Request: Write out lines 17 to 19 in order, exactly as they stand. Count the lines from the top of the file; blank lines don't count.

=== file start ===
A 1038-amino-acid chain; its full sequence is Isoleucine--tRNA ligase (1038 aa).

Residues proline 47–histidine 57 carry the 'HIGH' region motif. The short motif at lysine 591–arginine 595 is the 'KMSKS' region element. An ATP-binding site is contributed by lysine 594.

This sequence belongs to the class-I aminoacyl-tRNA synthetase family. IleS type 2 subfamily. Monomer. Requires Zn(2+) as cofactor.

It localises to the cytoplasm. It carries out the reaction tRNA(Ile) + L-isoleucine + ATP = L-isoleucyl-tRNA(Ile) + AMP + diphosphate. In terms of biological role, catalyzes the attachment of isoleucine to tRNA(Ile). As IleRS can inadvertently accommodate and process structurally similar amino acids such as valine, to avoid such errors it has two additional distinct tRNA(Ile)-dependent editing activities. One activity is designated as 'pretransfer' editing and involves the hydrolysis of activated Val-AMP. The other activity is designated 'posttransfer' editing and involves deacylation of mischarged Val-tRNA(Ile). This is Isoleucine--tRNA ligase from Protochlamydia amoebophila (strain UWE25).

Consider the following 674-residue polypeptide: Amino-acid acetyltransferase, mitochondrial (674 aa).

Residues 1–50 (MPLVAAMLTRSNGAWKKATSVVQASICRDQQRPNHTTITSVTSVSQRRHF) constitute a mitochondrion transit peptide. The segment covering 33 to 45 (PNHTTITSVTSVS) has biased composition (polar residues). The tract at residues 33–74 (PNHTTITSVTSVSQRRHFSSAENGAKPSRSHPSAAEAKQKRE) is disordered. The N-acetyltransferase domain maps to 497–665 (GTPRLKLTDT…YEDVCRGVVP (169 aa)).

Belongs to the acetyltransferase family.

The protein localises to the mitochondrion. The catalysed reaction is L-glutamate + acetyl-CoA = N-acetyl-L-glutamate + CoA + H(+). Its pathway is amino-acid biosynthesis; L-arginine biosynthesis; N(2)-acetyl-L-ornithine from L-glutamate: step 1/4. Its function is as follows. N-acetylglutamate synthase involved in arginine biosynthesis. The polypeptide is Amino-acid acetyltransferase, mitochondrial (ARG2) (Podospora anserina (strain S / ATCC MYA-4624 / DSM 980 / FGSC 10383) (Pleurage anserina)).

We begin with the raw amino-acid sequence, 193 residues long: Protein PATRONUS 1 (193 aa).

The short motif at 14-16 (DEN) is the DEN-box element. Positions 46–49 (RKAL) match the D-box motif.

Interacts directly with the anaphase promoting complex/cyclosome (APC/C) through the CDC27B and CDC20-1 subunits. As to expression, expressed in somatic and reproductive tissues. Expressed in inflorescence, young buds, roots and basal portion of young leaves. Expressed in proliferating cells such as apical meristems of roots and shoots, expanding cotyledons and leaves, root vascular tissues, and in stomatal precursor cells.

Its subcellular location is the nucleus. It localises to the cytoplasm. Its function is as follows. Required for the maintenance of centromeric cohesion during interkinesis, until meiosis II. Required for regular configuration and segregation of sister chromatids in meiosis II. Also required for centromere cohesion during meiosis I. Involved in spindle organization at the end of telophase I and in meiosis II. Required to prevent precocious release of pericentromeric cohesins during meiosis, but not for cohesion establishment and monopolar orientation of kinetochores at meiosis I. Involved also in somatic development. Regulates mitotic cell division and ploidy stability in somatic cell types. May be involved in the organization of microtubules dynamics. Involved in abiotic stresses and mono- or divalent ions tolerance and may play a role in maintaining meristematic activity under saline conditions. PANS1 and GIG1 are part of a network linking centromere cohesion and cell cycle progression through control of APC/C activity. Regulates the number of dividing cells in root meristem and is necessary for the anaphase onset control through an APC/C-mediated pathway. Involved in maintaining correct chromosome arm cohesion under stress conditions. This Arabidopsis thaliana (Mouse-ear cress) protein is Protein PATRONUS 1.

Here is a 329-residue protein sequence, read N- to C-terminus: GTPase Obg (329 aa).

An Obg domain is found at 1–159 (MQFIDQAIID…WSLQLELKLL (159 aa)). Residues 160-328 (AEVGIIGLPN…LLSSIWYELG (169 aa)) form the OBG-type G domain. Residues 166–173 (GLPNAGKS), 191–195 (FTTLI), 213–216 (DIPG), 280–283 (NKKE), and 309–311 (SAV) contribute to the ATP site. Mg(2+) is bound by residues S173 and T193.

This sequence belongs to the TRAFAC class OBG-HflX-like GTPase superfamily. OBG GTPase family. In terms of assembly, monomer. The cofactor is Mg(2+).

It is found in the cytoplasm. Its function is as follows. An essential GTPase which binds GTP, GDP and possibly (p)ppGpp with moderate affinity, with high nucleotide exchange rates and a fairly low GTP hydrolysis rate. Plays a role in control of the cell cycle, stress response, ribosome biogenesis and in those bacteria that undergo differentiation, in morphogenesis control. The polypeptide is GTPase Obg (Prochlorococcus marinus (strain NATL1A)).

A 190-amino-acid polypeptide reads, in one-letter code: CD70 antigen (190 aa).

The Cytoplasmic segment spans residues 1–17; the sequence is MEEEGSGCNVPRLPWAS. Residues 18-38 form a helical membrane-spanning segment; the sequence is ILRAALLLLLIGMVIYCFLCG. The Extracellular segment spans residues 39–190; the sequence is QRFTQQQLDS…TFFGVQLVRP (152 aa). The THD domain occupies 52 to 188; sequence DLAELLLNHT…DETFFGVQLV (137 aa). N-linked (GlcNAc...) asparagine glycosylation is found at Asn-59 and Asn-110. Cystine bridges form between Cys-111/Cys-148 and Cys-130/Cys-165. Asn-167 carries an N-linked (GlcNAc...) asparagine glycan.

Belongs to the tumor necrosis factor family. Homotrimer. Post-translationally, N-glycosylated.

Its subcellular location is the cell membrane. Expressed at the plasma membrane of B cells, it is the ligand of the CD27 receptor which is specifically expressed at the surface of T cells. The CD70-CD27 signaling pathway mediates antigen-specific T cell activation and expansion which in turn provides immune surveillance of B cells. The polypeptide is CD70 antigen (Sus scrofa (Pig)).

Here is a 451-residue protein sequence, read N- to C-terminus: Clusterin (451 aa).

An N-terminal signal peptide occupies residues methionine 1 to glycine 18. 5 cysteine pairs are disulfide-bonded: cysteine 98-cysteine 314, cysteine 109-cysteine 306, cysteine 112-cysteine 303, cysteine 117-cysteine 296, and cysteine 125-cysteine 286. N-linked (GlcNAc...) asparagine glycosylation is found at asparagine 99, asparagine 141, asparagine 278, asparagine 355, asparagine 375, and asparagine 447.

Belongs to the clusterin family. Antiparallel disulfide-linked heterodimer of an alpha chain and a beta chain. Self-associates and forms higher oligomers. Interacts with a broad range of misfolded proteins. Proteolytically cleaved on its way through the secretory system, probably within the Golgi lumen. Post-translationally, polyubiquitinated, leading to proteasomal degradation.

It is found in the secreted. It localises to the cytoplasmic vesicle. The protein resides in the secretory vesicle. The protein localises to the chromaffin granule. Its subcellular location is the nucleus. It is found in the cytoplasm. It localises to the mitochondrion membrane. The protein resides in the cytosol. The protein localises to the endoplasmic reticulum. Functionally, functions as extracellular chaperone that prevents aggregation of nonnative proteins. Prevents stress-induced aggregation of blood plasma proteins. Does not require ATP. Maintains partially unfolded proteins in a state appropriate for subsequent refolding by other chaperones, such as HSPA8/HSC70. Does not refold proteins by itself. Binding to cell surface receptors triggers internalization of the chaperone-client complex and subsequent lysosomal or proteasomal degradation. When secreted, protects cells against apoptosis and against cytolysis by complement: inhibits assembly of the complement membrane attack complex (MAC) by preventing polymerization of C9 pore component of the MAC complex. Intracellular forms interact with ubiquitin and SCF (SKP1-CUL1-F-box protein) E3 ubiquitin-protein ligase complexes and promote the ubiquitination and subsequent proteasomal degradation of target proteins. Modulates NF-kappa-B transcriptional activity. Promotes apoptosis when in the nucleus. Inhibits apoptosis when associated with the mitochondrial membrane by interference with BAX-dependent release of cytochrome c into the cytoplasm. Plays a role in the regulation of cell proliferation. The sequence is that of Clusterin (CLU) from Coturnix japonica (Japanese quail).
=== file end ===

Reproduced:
A 190-amino-acid polypeptide reads, in one-letter code: CD70 antigen (190 aa).

The Cytoplasmic segment spans residues 1–17; the sequence is MEEEGSGCNVPRLPWAS. Residues 18-38 form a helical membrane-spanning segment; the sequence is ILRAALLLLLIGMVIYCFLCG. The Extracellular segment spans residues 39–190; the sequence is QRFTQQQLDS…TFFGVQLVRP (152 aa). The THD domain occupies 52 to 188; sequence DLAELLLNHT…DETFFGVQLV (137 aa). N-linked (GlcNAc...) asparagine glycosylation is found at Asn-59 and Asn-110. Cystine bridges form between Cys-111/Cys-148 and Cys-130/Cys-165. Asn-167 carries an N-linked (GlcNAc...) asparagine glycan.

Belongs to the tumor necrosis factor family. Homotrimer. Post-translationally, N-glycosylated.